#3 of 12 things I’ve learnt living 12 months in Poland

Here’s the next bite of our summer/winter reflective series “12 things I’ve learnt living 12 months in Poland“.


3. If it ain’t broke, fix it!

While the modern shopping mall is now a completely normal part of capitalistic life in Poland, unlike back home, it is still possible to meet all of your needs without entering these shiny temples of consumption. In fact, absolutely unlike life in Australia, it is still possible (and affordable) to get most things repaired, instead of throwing away and buying new.

Bikes are repaired, shoes are repaired, electronics are repaired, tailors adjust your clothes… Someone even told me there are still 3 places in Kraków where you can have your umbrella fixed! Even an Aussie who considers herself quite thrifty, has been able to reassess and learn a lot from this mentality. When our house vacuum cleaner broke, my first thought was, ‘okay, we’ll have to go buy a new one’, while my housemates were already planning the trip to the repairman (who managed to get the old one going again!) While the low, competitive prices of capitalism threaten this repair culture, at least for now these trades and skills are still viable in Poland.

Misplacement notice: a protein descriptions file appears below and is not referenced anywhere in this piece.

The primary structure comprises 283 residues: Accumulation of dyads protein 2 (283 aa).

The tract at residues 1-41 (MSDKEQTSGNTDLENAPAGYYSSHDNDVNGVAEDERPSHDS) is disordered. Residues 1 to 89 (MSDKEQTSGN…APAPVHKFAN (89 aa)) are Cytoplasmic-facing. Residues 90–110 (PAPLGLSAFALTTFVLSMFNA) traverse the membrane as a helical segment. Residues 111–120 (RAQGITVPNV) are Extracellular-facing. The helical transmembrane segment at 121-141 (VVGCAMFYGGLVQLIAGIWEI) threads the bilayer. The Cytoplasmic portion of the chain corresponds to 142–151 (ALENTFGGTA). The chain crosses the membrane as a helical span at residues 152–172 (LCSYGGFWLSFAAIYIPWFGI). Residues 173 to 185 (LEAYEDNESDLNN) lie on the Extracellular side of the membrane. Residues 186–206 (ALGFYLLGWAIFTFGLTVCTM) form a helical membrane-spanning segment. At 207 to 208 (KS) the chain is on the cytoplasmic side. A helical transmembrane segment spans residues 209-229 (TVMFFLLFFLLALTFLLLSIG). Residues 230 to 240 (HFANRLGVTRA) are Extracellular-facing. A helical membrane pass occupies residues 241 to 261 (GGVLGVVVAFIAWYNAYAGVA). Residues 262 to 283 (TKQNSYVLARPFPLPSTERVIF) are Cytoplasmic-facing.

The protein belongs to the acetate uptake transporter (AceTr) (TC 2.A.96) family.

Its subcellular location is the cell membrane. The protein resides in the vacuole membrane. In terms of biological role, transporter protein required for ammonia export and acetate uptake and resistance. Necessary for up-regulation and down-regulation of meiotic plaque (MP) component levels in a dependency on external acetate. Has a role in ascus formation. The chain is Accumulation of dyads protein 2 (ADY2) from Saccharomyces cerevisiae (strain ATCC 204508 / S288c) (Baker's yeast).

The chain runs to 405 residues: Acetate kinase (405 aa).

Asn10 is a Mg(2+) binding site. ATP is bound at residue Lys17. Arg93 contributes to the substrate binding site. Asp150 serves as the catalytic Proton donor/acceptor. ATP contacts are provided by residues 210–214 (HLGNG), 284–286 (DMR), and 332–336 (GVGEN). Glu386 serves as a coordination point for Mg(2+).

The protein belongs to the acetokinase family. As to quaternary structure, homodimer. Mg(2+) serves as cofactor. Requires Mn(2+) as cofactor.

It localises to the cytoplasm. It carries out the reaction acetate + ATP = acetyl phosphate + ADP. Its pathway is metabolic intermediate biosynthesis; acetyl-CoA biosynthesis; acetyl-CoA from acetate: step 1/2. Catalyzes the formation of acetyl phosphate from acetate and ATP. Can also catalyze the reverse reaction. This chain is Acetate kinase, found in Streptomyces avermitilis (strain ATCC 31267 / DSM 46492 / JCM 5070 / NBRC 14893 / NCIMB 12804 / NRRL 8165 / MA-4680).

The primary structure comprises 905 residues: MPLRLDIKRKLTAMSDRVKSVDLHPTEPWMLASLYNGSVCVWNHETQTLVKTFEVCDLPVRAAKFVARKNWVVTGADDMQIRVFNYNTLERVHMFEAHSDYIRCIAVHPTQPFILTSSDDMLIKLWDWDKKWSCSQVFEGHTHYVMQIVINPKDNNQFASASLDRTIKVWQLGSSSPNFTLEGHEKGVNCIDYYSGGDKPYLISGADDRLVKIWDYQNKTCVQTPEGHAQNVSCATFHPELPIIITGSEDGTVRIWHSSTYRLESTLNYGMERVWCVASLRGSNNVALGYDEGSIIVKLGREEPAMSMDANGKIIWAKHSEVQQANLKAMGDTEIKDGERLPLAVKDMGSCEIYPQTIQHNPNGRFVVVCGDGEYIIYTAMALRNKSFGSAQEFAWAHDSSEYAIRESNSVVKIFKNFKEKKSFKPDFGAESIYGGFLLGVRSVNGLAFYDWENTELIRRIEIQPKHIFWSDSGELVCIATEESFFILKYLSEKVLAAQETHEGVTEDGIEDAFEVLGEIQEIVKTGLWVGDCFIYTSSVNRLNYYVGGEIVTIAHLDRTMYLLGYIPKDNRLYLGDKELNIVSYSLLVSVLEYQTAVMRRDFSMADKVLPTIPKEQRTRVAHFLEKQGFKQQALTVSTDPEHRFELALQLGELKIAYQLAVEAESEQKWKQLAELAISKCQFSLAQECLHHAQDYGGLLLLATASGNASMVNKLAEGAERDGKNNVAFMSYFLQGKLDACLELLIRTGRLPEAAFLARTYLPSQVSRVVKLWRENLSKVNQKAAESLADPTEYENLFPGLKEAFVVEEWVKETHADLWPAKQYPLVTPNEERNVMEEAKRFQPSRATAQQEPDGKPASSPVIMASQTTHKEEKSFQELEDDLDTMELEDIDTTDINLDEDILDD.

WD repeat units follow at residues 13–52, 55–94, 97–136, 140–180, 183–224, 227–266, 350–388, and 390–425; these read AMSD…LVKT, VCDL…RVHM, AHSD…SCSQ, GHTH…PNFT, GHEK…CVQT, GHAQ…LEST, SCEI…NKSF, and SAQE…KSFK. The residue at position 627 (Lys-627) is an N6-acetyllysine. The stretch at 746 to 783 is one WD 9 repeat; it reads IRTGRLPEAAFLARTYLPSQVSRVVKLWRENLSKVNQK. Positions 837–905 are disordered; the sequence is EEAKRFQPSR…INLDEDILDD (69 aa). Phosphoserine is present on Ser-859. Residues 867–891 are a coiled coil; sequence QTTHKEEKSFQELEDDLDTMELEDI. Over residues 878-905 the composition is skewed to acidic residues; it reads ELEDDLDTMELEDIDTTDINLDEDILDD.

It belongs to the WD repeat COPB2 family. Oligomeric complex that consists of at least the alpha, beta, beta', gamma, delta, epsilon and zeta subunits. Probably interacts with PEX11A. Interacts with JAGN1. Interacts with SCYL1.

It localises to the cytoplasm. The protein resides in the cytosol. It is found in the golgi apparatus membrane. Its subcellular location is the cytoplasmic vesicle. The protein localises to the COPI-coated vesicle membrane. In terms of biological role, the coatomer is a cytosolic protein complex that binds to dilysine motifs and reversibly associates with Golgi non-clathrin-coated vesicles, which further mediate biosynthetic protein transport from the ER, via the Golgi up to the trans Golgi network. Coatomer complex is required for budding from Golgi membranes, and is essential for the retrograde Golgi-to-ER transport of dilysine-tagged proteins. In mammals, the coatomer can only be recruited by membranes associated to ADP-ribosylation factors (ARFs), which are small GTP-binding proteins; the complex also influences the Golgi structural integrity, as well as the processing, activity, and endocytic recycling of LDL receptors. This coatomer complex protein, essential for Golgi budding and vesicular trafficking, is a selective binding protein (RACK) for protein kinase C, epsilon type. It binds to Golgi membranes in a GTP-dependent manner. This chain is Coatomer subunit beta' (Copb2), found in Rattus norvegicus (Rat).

Can’t beat a classic, Warsaw

The communistic years, at which time you could wait years to receive commodities such as washing machines, televisions, coffee machines, etc, trained the population to become incredibly skilled at making home repairs of… well, just about anything! These skills and pride in fixing your own has been passed on to the next generation. I was amazed with the contraption my housemate Łukasz came up with to keep our coffee grinder working when the original lid got lost, using a pencil, Inka container lid and tin foil (MacGyver style). Most Polish people wouldn’t think of upgrading their laptop, without at least trying to sell the old one…meanwhile I’m aware of multiple old, unused electronic corpses occupying space in cupboards at my mother’s house! Many times I’ve heard stories of Polish workers in the UK proudly bragging that they furnished their whole apartment with (and sometimes even sell) things they found left on the street by ‘stupid’ Brits – putting perfectly good things out on the street corner seems crazy to Poles!

Of course times are changing in Poland, wages and standard of living are improving, but for now, those of us coming from the West can learn a bloody lot about making do, repairing and getting the full lifespan from our purchases here in Poland – and that’s not some hip green thinking, that’s just common sense!

Old kept young, Krakow

About Wendy Allan

Wendy comes from Australia. She left her biomedical laboratory bench to explore other ideas of "wellness". She is drawn to projects centred around community engagement & social inclusion. Passionate about education, food and bringing people together, Wendy sees her travel as a way to study these interests further.